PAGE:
What’s a nice girl like me doing in a place like this?: women in philosophy

The ivory tower is certainly not considered the bastion of progressive thinking, despite the fact that students are often integral to many of the world’s great revolutions and social movements. Of the many and varied disciplines in graduate study, many are beginning to integrate race/class/gender analysis into their canons. Thank goodness (actually, we should thank feminism and racial and economic justice movements).

Unfortunately, the discipline of philosophy has been notoriously slow-moving in this regard. In 2007-8, the percentage of women in tenure track positions was 18.7 percent, with two departments under 10 percent. Only, 12.36 percent of articles in top-philosophy journals were by women and the situation of people of color in philosophy is also rather dire. In the humanities, these figures are pretty shameful. Take history, for example, in which a 2005 report showed women comprising18 percent of full professors and 39 percent of assistant professors.

These days, a long-simmering debate about what philosophy is and who should be studying it is bubbling over. A new ranking, called The Pluralist’s Guide to Philosophy Programs has released ratings on the climate for female graduate students of philosophy. As you can imagine, it’s not pretty.

Statistics are powerful, but philosophy is notably hostile to women and people of color, by their own testimony. As Sally Haslanger wrote in her brave and valuable paper in 2008 :

“There is a deep well of rage inside of me. Rage about how I as an individual have been treated in philosophy; rage about how others I know have been treated; and rage about the conditions that I’m sure affect many women and minorities in philosophy, and have caused many others to leave. Most of the time I suppress this rage and keep it sealed away. Until I came to MIT in 1998, I was in a constant dialogue with myself about whether to quit philosophy, even give up tenure, to do something else. In spite of my deep love for philosophy, it just didn’t seem worth it. And I am one of the very lucky ones…”

There’s even an entire blog about how tough it is to be a woman in philosophy, with anecdotes sent anonymously by women around the country.

I was constantly bumping up against the rigid nature of my training in (almost exclusively Western) philosophy and the philosophical questions about identity, society and politics that were foremost in my mind. Thankfully, I found feminist philosophy and critical race theory and had encouraging advisors who let me ask the philosophical questions that were most pressing in my own mind (What is justice? What are rights? How do our chosen/socially-imposed identities affect the way we think and act? What is beauty and how is it shaped by society?).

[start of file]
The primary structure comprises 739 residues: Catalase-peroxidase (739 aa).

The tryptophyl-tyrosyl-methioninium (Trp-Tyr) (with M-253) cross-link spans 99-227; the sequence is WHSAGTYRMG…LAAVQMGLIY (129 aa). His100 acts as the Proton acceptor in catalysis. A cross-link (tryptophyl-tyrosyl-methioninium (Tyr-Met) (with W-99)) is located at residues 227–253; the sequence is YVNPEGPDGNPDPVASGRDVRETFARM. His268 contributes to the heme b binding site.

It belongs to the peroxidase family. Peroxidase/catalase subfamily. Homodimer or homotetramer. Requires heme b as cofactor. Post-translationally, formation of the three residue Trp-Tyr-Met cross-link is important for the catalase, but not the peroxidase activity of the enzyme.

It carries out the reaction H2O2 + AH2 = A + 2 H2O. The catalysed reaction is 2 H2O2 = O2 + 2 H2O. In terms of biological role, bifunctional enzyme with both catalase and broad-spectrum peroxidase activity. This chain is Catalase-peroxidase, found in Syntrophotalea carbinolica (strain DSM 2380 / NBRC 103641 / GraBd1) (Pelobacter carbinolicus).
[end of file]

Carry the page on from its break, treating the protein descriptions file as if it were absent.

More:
Seriously, I could go on and on about why I loved studying philosophy, and why I love it still. But all that still has to face up to the fact that these questions are considered marginal in many of the top philosophy grad programs.

In part because the Pluralist’s Guide rates three of the otherwise top rated programs in philosophy as being amongst the worst for women, the guide has really started a kerfuffle over whether the “climate” for women can even be measured, with some taking issue with the method used by the guide. Some have even gone so far as to suggest that some of the poorly rated programs are being identified as deficient not for how they treat women, but for having an approach to philosophy differs from that of the guide’s creators.

As told to Inside Higher Ed, Linda Martín-Alcoff, co-founder of the new guide and a professor of philosophy at Hunter College and the City University of New York Graduate Center, said that some of the criticism was raising valid points. But she also said that the attacks on the survey were “a kind of resistance to change and resistance to thinking about issues of diversity and inclusiveness.”

Hoo-boy. I’ll say.

Professor Martin-Alcoff has come under strong attack. Now, I’m not going to get into the specifics of the challenges against the new guide and the responses to those challenges. If you’re interested you can follow them on the guide itself, as well as here, here and here.

But I will say this: Despite it being tough to survey the climate for women, people of color and queer folks in the discipline of philosophy, it’s important to do it. It’s important to try, it’s important to shake up the racist, sexist, homophobic, ableist, and otherwise uncritically exclusive atmosphere in philosophy departments around the country. I don’t believe that these groups of people aren’t entering and pursuing philosophy because they can’t or because they don’t want to. I think the numbers allude to the fact that many departments are freaking miserable places for us to be. And all this in a discipline that is supposed to be one in which critical thinking is championed above all else. Sheesh.

Given all this, I leave you with a potentially confusing plea. If you’re a woman, person-of color, queer, or any other under-represented category of philosophy student, stick with it. There are others of us making a way and offering support. We need your voices, and we need more brave academics putting themselves on the line to challenge the status quo not just about who should be in the ivory tower, but just how we bring that thing down altogether.

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